In the discourse on privacy, we tend to deal chiefly with questions of controlling the transmission or management of information after it has been collected, with regards to issues of data anonymization, security and encryption. But what we need at the present time is to ask whether there really is a commercial, business or public need to collect our private data so obsessively.

Against the clear advantages of technological progress, commercial convenience and even law enforcement, we must weigh the chilling effect on curiosity, on trust, on creativity, on intimate activity, on the ability to think outside the box — which is the critical spark to innovation.

What’s more, the essential feature of all digital personal assistants is the human traits (voice, face, language) with which their developers have endowed them. These devices are supposed to give us the feeling that there is another human being in the room. Researchers have shown that in contrast to our behavior with what we perceive as a machine (such as a computer or telephone), we react to humanized technology as if a real person were standing there. The right to be left alone will get a whole new meaning, then, different than in the internet age.

The third approach to the right to privacy is the idea that privacy should make it impossible for commercial or government entities to combine our personal data with big data amassed from other people in order to construct precise personality, psychological and behavioral profiles through machine learning. This phenomenon, known as the “autonomy trap,” applies to information about emotional tendencies, insecurity, sexual orientation (even of persons still in the closet), fears and anxieties and more.

The problem is that the personality profile is used for retargeting advertisements of products or services or for other facets of influencing behavior — all of it in a way that is precisely tailored to the needs associated with the profile.

In a world in which it is possible to pool and analyze information about us in order to generate buying and behavior recommendations “just for you” (purchases on Amazon, shows on Netflix, navigation guides such as Waze), we in effect are unwittingly surrendering some of our decision-making autonomy to systems that know what is the best route to our destination and what we should eat. 

Without individual privacy there is no meaning to an individual’s life.

We also are exposed to attempts at individual persuasion tailored just for us, with a power, invasiveness and capacity that did not exist in the past. Think “self-restraint preference algorithms” power devices, such as personal assistants, whose purpose is to learn as much about us as possible — what we are interested in, who our friends are, our habits, our mood — and then to help us by sending messages, making phone calls, setting appointments, ordering products or making travel reservations.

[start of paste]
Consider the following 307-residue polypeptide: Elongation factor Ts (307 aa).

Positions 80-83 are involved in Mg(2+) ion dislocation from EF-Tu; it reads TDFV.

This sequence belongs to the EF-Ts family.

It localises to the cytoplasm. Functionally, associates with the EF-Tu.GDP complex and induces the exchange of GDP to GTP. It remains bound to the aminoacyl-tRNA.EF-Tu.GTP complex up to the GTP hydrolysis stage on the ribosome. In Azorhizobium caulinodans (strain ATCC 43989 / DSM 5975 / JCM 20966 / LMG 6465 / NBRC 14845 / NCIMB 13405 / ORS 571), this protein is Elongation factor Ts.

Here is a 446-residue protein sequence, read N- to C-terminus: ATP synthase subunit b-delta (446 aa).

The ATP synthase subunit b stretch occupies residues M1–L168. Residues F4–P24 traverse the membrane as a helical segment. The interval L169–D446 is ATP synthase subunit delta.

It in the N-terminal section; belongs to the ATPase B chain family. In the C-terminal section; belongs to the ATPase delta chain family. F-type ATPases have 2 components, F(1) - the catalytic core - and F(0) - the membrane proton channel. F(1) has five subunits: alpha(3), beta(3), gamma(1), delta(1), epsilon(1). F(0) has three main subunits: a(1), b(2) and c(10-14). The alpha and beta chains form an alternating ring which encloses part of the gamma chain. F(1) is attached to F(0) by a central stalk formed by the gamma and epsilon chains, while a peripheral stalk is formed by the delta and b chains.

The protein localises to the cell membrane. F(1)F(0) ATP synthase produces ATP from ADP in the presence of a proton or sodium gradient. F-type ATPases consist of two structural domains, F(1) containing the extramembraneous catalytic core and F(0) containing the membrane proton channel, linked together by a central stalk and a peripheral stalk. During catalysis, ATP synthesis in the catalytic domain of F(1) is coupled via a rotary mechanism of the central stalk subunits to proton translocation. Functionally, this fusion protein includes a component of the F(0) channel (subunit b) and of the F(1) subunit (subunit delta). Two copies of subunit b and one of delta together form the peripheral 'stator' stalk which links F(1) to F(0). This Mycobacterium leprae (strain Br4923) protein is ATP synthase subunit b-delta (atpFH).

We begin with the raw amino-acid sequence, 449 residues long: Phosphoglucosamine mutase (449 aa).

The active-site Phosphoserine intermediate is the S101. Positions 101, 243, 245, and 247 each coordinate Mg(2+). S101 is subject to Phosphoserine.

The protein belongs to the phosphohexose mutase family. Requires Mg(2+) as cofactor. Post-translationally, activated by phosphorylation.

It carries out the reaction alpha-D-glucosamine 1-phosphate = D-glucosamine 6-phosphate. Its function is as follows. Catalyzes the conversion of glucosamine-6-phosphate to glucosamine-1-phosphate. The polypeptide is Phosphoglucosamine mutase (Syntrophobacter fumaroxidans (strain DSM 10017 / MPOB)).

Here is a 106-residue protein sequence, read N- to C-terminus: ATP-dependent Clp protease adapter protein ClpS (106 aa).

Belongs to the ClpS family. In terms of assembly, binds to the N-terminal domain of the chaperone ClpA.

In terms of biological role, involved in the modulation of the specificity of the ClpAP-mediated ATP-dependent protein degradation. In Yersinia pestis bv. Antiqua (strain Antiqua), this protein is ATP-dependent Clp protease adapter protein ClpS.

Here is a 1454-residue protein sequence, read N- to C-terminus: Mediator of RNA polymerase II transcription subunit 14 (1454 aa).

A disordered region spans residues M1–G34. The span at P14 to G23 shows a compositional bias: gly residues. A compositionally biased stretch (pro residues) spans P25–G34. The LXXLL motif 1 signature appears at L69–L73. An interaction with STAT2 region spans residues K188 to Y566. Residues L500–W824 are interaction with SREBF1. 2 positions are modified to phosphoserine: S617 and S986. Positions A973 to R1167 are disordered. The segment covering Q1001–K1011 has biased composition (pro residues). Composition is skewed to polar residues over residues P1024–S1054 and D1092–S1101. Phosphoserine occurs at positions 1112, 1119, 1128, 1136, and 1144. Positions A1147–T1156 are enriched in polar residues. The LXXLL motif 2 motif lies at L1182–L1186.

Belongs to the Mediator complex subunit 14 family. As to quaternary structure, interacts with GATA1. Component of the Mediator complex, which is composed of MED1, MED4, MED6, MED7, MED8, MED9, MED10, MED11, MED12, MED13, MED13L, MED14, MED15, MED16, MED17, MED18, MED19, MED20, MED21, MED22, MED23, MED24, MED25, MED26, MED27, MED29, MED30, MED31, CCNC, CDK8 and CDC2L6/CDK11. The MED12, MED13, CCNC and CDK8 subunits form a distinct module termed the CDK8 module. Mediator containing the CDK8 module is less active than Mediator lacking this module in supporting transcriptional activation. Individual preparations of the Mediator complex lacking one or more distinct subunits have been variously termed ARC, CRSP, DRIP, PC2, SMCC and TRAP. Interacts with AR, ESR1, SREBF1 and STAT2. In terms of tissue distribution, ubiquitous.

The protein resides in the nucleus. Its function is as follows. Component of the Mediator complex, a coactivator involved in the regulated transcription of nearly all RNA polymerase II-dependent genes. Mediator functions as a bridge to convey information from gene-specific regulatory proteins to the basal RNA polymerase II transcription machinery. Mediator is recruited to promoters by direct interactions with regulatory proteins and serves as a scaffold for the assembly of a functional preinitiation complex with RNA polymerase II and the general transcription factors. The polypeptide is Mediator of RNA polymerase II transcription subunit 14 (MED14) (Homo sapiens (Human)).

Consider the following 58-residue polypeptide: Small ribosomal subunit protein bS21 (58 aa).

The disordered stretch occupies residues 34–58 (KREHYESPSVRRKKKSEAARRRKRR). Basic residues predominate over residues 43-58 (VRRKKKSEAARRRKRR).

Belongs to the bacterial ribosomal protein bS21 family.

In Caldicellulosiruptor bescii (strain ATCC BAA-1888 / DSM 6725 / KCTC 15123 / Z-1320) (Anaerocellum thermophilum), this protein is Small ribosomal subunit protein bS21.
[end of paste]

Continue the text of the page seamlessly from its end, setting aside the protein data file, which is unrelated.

We must remember the slippery slope from the use of techniques for collecting personal information in order to offer products and services, and the use of the very same techniques to influence our thoughts, creates an autonomy trap about beliefs, and undermines our trust in democratic institutions — in brief, manipulates elections.

The Cambridge Analytica scandal in the spring of 2018 — which took the lid off the exploitation of personal data in order to sway the elections in many countries — shows that the right to privacy goes far beyond individual control of information and extends to a threat to the very possibility of conducting a sound democratic process, and thus — of protecting all human rights.

And so, in the digital world, privacy must be seen as a crucially important right for us as a society, as a collective. At the conceptual level it needs to go through the same process of evolution as its older sibling, the right to freedom of expression. Just as freedom of expression started out as the right of individuals to scream to their heart’s content, and developed into a collective right that sustains a rich and functional public discourse so that we can engage in a healthy democratic process, so too privacy must grow and develop — from the right of individuals to trade in their own data, into a collective right of defense against autonomy traps, in the context of elections and mind control.

The laws governing commercial competition will have to develop ideas that see personal data as an independent market. Antitrust agencies will have to look at the concentration of the personal data held by a single entity.

By the same token, the laws on election propaganda will have to regulate what types of personal information may not be exploited in campaigns, and determine whether there are techniques whose persuasive and manipulative powers are so great that they should be banned.

Privacy is not dead. In fact, it has become our most basic right and must be protected. Without individual privacy there is no meaning to an individual’s life, and without privacy, democracy loses all meaning.

All Rights Reserved for Tehilla Shwartz Altshuler